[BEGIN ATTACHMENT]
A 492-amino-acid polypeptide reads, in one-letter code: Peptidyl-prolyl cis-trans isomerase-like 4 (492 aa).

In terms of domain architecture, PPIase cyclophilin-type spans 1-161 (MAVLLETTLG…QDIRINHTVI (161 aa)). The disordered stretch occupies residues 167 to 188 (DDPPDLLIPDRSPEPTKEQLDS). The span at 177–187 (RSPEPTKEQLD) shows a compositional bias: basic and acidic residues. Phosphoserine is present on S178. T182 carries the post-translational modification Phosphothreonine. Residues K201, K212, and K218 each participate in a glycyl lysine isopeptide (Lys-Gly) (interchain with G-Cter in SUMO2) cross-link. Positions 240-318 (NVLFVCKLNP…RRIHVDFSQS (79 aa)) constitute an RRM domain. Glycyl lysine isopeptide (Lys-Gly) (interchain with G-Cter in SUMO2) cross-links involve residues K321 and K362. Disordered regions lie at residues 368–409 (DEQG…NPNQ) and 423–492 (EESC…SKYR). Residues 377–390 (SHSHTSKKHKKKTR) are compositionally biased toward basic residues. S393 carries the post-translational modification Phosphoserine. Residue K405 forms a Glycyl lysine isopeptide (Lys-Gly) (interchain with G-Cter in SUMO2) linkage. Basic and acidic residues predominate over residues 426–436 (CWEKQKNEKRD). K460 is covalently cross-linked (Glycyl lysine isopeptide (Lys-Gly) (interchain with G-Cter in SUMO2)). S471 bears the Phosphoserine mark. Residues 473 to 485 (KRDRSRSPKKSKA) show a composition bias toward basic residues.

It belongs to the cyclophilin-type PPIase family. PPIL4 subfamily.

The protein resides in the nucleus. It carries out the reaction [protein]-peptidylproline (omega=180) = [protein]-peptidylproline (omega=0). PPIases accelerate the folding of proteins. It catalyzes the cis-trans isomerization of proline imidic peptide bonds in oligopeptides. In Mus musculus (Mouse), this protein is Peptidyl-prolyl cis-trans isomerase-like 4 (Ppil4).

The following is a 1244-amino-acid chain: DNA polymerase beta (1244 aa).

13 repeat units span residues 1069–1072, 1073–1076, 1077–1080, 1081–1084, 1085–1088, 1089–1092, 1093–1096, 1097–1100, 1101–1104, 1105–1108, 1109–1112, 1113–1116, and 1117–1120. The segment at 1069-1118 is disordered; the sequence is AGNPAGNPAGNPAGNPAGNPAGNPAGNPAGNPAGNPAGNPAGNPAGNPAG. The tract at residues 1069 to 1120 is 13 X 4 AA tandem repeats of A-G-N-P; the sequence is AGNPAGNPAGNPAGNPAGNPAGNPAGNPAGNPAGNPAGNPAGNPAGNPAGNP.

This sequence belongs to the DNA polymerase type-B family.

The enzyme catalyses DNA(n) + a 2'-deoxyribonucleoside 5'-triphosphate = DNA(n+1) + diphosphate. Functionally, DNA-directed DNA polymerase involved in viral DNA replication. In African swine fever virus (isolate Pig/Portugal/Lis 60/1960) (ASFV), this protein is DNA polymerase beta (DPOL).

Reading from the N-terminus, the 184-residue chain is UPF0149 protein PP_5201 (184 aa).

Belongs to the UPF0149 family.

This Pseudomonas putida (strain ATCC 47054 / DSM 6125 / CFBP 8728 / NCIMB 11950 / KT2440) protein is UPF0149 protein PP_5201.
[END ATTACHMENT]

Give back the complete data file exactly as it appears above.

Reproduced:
A 492-amino-acid polypeptide reads, in one-letter code: Peptidyl-prolyl cis-trans isomerase-like 4 (492 aa).

In terms of domain architecture, PPIase cyclophilin-type spans 1-161 (MAVLLETTLG…QDIRINHTVI (161 aa)). The disordered stretch occupies residues 167 to 188 (DDPPDLLIPDRSPEPTKEQLDS). The span at 177–187 (RSPEPTKEQLD) shows a compositional bias: basic and acidic residues. Phosphoserine is present on S178. T182 carries the post-translational modification Phosphothreonine. Residues K201, K212, and K218 each participate in a glycyl lysine isopeptide (Lys-Gly) (interchain with G-Cter in SUMO2) cross-link. Positions 240-318 (NVLFVCKLNP…RRIHVDFSQS (79 aa)) constitute an RRM domain. Glycyl lysine isopeptide (Lys-Gly) (interchain with G-Cter in SUMO2) cross-links involve residues K321 and K362. Disordered regions lie at residues 368–409 (DEQG…NPNQ) and 423–492 (EESC…SKYR). Residues 377–390 (SHSHTSKKHKKKTR) are compositionally biased toward basic residues. S393 carries the post-translational modification Phosphoserine. Residue K405 forms a Glycyl lysine isopeptide (Lys-Gly) (interchain with G-Cter in SUMO2) linkage. Basic and acidic residues predominate over residues 426–436 (CWEKQKNEKRD). K460 is covalently cross-linked (Glycyl lysine isopeptide (Lys-Gly) (interchain with G-Cter in SUMO2)). S471 bears the Phosphoserine mark. Residues 473 to 485 (KRDRSRSPKKSKA) show a composition bias toward basic residues.

It belongs to the cyclophilin-type PPIase family. PPIL4 subfamily.

The protein resides in the nucleus. It carries out the reaction [protein]-peptidylproline (omega=180) = [protein]-peptidylproline (omega=0). PPIases accelerate the folding of proteins. It catalyzes the cis-trans isomerization of proline imidic peptide bonds in oligopeptides. In Mus musculus (Mouse), this protein is Peptidyl-prolyl cis-trans isomerase-like 4 (Ppil4).

The following is a 1244-amino-acid chain: DNA polymerase beta (1244 aa).

13 repeat units span residues 1069–1072, 1073–1076, 1077–1080, 1081–1084, 1085–1088, 1089–1092, 1093–1096, 1097–1100, 1101–1104, 1105–1108, 1109–1112, 1113–1116, and 1117–1120. The segment at 1069-1118 is disordered; the sequence is AGNPAGNPAGNPAGNPAGNPAGNPAGNPAGNPAGNPAGNPAGNPAGNPAG. The tract at residues 1069 to 1120 is 13 X 4 AA tandem repeats of A-G-N-P; the sequence is AGNPAGNPAGNPAGNPAGNPAGNPAGNPAGNPAGNPAGNPAGNPAGNPAGNP.

This sequence belongs to the DNA polymerase type-B family.

The enzyme catalyses DNA(n) + a 2'-deoxyribonucleoside 5'-triphosphate = DNA(n+1) + diphosphate. Functionally, DNA-directed DNA polymerase involved in viral DNA replication. In African swine fever virus (isolate Pig/Portugal/Lis 60/1960) (ASFV), this protein is DNA polymerase beta (DPOL).

Reading from the N-terminus, the 184-residue chain is UPF0149 protein PP_5201 (184 aa).

Belongs to the UPF0149 family.

This Pseudomonas putida (strain ATCC 47054 / DSM 6125 / CFBP 8728 / NCIMB 11950 / KT2440) protein is UPF0149 protein PP_5201.